OK folks, cool your heels. The new episode of Chronsega is available for your viewing pleasure. Youtube now offers 60 fps options, you can watch a pretty darn good streaming version there. Or you can download that same file directly from Archive.org. (It's the 1.4 gig MP4 file.) More file sizes/formats will be available there soon.
Chronsega Episode 9 covers July through October 1989 for the Mega Drive/Genesis and "Fall 1989" for those increasingly rare and mysterious Master System games. One very important thing of note this episode is that the Sega Genesis was released in the US on August 14, supposedly only in NYC and Los Angeles at first. Sega of America was in an interesting position at this time. They had only recently retaken over the Master System's distribution and marketing from Tonka. From what I understand, Bruce Lowry, formerly of Nintendo before becoming President of Sega of America in 1986, had quit Sega and gone back to Nintendo in mid-1988, thus leaving SOA headless for a year. Shortly after the Genesis' launch, former Coleco/Atari/Epyx executive Michael Katz stepped in to take charge of Sega's US branch. Katz developed much of what we think about the Genesis when we consider its pre-Sonic era: The focus on celebrity sports figures. The emphasis on the Genesis' superior graphics. The "Genesis Does What Nintendon't" ad campaign.
Katz was replaced after two years by Tom Kalinske. There are two schools of thought re: Katz vs. Kalinske. One is that Katz simply failed to make the Genesis succeed in the US; it was up to Kalinske to turn things around, and that Kalinske's tactics were directly responsible for the Sega's brief US dominance over Nintendo. The other perspective is that many of the seeds of the Genesis' success had already been planted during Katz's reign (for example, Sonic.) Those seeds just happened to bloom after Kalinske took over, thus Kalinske unjustly got all the credit. I suspect the truth lies somewhere in between those two positions.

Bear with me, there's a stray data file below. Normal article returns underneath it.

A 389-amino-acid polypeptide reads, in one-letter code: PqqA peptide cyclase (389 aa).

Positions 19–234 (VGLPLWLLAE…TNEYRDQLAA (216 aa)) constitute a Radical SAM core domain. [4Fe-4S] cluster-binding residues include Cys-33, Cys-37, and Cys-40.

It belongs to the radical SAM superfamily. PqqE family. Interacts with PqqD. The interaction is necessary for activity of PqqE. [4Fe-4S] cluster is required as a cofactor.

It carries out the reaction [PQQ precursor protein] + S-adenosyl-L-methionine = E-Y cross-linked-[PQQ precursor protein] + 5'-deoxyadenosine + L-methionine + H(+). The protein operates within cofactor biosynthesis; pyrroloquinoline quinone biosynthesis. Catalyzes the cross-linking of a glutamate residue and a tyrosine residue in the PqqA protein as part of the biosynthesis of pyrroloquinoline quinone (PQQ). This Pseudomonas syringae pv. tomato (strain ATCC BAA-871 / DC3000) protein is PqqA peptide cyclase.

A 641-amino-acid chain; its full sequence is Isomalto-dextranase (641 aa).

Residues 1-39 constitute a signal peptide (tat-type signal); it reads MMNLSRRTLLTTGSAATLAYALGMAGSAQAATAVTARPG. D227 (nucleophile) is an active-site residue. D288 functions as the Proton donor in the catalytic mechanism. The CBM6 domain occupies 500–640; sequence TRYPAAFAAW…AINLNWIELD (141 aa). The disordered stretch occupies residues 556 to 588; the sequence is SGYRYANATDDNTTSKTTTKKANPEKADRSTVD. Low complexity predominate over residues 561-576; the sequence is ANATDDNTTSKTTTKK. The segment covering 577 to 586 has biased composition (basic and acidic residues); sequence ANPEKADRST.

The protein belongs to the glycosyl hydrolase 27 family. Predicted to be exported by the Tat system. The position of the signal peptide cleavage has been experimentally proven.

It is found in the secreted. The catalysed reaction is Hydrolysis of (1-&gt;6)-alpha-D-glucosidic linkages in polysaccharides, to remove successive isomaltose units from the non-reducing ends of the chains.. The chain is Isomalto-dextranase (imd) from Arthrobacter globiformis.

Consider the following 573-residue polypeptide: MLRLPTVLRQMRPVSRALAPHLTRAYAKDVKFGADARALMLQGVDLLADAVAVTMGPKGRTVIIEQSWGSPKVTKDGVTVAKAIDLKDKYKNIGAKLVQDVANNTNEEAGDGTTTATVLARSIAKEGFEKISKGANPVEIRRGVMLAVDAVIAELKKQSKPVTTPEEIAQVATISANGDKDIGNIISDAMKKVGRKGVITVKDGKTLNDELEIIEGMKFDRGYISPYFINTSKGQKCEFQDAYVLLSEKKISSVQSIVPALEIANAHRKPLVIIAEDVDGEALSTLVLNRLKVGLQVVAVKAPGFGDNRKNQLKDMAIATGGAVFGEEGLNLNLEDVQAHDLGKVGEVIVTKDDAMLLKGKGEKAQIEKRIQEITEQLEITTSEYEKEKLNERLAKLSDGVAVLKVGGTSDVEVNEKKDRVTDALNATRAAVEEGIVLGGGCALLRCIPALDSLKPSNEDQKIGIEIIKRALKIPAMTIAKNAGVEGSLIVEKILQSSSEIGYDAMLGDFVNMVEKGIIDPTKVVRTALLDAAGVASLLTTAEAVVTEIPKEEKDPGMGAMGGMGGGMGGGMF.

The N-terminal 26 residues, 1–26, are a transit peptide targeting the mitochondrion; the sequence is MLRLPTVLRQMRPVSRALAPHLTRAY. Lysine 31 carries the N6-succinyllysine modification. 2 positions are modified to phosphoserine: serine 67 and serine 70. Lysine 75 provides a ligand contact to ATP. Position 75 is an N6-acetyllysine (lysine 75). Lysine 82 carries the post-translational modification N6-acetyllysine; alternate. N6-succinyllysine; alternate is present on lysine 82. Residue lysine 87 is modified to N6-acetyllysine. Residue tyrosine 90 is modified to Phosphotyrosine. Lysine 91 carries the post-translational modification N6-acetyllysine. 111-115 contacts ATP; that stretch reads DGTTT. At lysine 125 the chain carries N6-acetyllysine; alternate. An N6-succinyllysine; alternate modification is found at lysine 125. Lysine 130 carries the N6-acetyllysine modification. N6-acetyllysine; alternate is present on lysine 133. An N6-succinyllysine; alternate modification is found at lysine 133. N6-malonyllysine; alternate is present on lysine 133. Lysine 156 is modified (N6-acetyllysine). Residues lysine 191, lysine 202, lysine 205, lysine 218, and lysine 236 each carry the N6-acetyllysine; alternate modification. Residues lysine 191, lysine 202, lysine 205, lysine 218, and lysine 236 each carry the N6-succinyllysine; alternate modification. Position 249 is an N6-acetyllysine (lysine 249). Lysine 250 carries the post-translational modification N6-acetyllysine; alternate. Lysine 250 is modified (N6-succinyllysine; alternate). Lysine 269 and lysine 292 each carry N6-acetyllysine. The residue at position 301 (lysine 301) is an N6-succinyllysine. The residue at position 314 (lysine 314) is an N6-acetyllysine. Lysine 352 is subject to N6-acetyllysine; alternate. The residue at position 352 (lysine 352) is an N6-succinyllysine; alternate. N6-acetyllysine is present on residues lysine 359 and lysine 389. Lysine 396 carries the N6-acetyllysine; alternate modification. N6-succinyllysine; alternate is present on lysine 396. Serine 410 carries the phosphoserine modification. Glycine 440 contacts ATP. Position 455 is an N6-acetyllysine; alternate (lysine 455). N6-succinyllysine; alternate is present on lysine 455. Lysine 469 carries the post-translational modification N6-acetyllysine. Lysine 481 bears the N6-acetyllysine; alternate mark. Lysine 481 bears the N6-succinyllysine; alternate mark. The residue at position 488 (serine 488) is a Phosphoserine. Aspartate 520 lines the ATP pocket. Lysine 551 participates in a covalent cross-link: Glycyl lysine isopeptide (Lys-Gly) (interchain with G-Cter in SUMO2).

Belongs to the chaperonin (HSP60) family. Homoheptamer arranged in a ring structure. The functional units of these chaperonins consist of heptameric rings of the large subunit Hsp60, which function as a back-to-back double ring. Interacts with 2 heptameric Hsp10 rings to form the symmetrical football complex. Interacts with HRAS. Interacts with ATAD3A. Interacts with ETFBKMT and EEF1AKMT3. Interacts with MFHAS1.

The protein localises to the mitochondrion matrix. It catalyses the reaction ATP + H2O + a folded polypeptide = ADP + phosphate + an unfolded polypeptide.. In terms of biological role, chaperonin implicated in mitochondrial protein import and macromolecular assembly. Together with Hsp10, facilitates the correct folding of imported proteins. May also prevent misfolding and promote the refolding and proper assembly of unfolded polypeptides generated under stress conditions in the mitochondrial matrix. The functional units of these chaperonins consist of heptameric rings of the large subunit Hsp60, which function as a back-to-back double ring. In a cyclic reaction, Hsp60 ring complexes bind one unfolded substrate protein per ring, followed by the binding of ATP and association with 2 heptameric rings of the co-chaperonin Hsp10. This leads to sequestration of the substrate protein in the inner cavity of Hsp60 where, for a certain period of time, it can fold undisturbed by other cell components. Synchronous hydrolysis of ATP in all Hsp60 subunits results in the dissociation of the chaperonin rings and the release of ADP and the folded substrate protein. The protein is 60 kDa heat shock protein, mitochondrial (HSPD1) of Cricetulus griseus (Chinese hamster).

Sega of America did manage to get quite a few games on the market very quickly. The Genesis launched with five titles, then released another batch in September, then presumably kept new releases coming throughout the rest of the year. It's hard to say for sure what came out when, but this is the second Genesis ad to appear in Game Pro magazine:
Soon, Sega would launch it's own Nintendo Power style magazine called Sega Visions, release the Mega Drive in Europe, and eventually find massive success in the US, Europe, Australia an Brazil. For the moment though, we'll look at the second batch of ten games released in Summer and
Fall of 1989. Three games stand out: a port of Sega's arcade hit Golden Axe, a Sega-published port of Capcom's Ghouls 'N Ghosts, and a console original, Revenge of Shinobi.
Golden Axe and Ghouls 'N Ghosts proved once again the system was capable very accurate ports of recent arcade hits, something that was out of the question for the aging NES. Revenge of Shinobi demonstrated what console action platformers could look like in the 16-bit generation. Other new titles this episode aren't as successful. Rambo III is a poor man's Mercs clone, padded with long, maze-like levels to stretch it to console game length. Forgotten Worlds is another Capcom port which isn't nearly as good as Ghouls 'N Ghosts. Super Hang-On is a much improved version of a game that was a launch title for the Master System, with a new career mode added on.
Other titles include Super Hydlide, a port of the computer game Hydlide 3, whose Famicom version we glossed over a few episodes ago. Super Hydlide has some interesting ideas, but its butt-ugly graphics, grindy nature and overall lack of personality will turn off most folks. The music on the Genesis version is fantastic, however. Hokuto no Ken/Last Battle is yet another dull Fist of the North Star beat-em-up, which somehow ended up being a launch title in the US. We've also got a soccer and golf game.
With this episode, we've covered the first 20 Mega Drive/Genesis games released. Here's the breakdown:
7 arcade ports
4 computer ports
9 original games, of which:
3 were action platformers
3 were sports games
1 was a beat-em-up
1 was a top down run-and-gun
1 was an RPG
An interesting and varied assortment of games. As of yet we've only seen two third party publishers, and neither were big names in the videogame market. All this will change in 1990, as the likes of Namco, Taito and EA lend their support to the console.
Until then, head on over to Youtube or Archive and check out Chronsega Episode 9.